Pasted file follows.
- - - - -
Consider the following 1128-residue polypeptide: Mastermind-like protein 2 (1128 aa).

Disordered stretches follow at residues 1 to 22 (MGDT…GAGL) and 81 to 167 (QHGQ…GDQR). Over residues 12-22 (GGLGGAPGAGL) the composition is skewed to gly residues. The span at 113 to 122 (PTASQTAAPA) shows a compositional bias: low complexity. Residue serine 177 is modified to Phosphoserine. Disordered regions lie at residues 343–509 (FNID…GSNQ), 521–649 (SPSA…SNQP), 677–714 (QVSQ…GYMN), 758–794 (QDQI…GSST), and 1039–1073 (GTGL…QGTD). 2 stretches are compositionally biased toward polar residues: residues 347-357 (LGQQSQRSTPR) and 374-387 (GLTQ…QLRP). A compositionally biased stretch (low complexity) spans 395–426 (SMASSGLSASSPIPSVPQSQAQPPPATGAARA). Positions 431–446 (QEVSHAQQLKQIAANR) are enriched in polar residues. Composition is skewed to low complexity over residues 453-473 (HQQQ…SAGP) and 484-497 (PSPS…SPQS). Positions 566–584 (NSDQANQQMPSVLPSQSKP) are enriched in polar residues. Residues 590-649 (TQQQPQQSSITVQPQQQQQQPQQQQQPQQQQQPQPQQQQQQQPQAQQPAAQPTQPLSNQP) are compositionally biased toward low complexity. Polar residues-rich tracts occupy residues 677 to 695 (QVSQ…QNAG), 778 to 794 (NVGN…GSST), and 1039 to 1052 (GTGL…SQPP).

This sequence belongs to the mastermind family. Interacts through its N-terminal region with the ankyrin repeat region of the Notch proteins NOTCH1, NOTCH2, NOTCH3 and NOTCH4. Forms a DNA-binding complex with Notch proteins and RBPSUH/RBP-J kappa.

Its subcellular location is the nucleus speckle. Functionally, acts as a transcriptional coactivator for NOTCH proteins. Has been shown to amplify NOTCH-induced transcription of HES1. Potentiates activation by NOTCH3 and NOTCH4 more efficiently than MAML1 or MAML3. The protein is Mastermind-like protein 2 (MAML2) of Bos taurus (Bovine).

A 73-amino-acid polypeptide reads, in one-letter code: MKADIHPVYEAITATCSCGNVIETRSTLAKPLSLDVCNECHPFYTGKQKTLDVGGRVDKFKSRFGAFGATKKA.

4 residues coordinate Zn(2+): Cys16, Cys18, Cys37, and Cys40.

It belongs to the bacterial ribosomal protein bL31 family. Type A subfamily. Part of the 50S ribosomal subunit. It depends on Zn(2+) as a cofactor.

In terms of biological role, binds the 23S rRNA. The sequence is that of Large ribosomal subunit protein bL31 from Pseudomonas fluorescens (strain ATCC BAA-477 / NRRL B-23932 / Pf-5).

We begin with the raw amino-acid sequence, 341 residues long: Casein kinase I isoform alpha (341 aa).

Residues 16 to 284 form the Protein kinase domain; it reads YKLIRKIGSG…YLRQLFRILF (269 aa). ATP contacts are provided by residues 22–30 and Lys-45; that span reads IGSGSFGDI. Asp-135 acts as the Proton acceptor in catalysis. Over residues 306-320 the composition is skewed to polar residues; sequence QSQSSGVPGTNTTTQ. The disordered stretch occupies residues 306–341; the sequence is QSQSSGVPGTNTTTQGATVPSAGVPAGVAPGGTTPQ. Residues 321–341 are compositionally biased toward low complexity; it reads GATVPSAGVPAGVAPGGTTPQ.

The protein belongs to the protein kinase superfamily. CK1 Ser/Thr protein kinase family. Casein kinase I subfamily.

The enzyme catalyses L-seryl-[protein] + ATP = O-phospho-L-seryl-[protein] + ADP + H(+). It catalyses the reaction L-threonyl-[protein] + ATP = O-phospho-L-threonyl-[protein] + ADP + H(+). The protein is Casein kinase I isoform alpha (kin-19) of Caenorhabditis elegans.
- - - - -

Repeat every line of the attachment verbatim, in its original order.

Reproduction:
Consider the following 1128-residue polypeptide: Mastermind-like protein 2 (1128 aa).

Disordered stretches follow at residues 1 to 22 (MGDT…GAGL) and 81 to 167 (QHGQ…GDQR). Over residues 12-22 (GGLGGAPGAGL) the composition is skewed to gly residues. The span at 113 to 122 (PTASQTAAPA) shows a compositional bias: low complexity. Residue serine 177 is modified to Phosphoserine. Disordered regions lie at residues 343–509 (FNID…GSNQ), 521–649 (SPSA…SNQP), 677–714 (QVSQ…GYMN), 758–794 (QDQI…GSST), and 1039–1073 (GTGL…QGTD). 2 stretches are compositionally biased toward polar residues: residues 347-357 (LGQQSQRSTPR) and 374-387 (GLTQ…QLRP). A compositionally biased stretch (low complexity) spans 395–426 (SMASSGLSASSPIPSVPQSQAQPPPATGAARA). Positions 431–446 (QEVSHAQQLKQIAANR) are enriched in polar residues. Composition is skewed to low complexity over residues 453-473 (HQQQ…SAGP) and 484-497 (PSPS…SPQS). Positions 566–584 (NSDQANQQMPSVLPSQSKP) are enriched in polar residues. Residues 590-649 (TQQQPQQSSITVQPQQQQQQPQQQQQPQQQQQPQPQQQQQQQPQAQQPAAQPTQPLSNQP) are compositionally biased toward low complexity. Polar residues-rich tracts occupy residues 677 to 695 (QVSQ…QNAG), 778 to 794 (NVGN…GSST), and 1039 to 1052 (GTGL…SQPP).

This sequence belongs to the mastermind family. Interacts through its N-terminal region with the ankyrin repeat region of the Notch proteins NOTCH1, NOTCH2, NOTCH3 and NOTCH4. Forms a DNA-binding complex with Notch proteins and RBPSUH/RBP-J kappa.

Its subcellular location is the nucleus speckle. Functionally, acts as a transcriptional coactivator for NOTCH proteins. Has been shown to amplify NOTCH-induced transcription of HES1. Potentiates activation by NOTCH3 and NOTCH4 more efficiently than MAML1 or MAML3. The protein is Mastermind-like protein 2 (MAML2) of Bos taurus (Bovine).

A 73-amino-acid polypeptide reads, in one-letter code: MKADIHPVYEAITATCSCGNVIETRSTLAKPLSLDVCNECHPFYTGKQKTLDVGGRVDKFKSRFGAFGATKKA.

4 residues coordinate Zn(2+): Cys16, Cys18, Cys37, and Cys40.

It belongs to the bacterial ribosomal protein bL31 family. Type A subfamily. Part of the 50S ribosomal subunit. It depends on Zn(2+) as a cofactor.

In terms of biological role, binds the 23S rRNA. The sequence is that of Large ribosomal subunit protein bL31 from Pseudomonas fluorescens (strain ATCC BAA-477 / NRRL B-23932 / Pf-5).

We begin with the raw amino-acid sequence, 341 residues long: Casein kinase I isoform alpha (341 aa).

Residues 16 to 284 form the Protein kinase domain; it reads YKLIRKIGSG…YLRQLFRILF (269 aa). ATP contacts are provided by residues 22–30 and Lys-45; that span reads IGSGSFGDI. Asp-135 acts as the Proton acceptor in catalysis. Over residues 306-320 the composition is skewed to polar residues; sequence QSQSSGVPGTNTTTQ. The disordered stretch occupies residues 306–341; the sequence is QSQSSGVPGTNTTTQGATVPSAGVPAGVAPGGTTPQ. Residues 321–341 are compositionally biased toward low complexity; it reads GATVPSAGVPAGVAPGGTTPQ.

The protein belongs to the protein kinase superfamily. CK1 Ser/Thr protein kinase family. Casein kinase I subfamily.

The enzyme catalyses L-seryl-[protein] + ATP = O-phospho-L-seryl-[protein] + ADP + H(+). It catalyses the reaction L-threonyl-[protein] + ATP = O-phospho-L-threonyl-[protein] + ADP + H(+). The protein is Casein kinase I isoform alpha (kin-19) of Caenorhabditis elegans.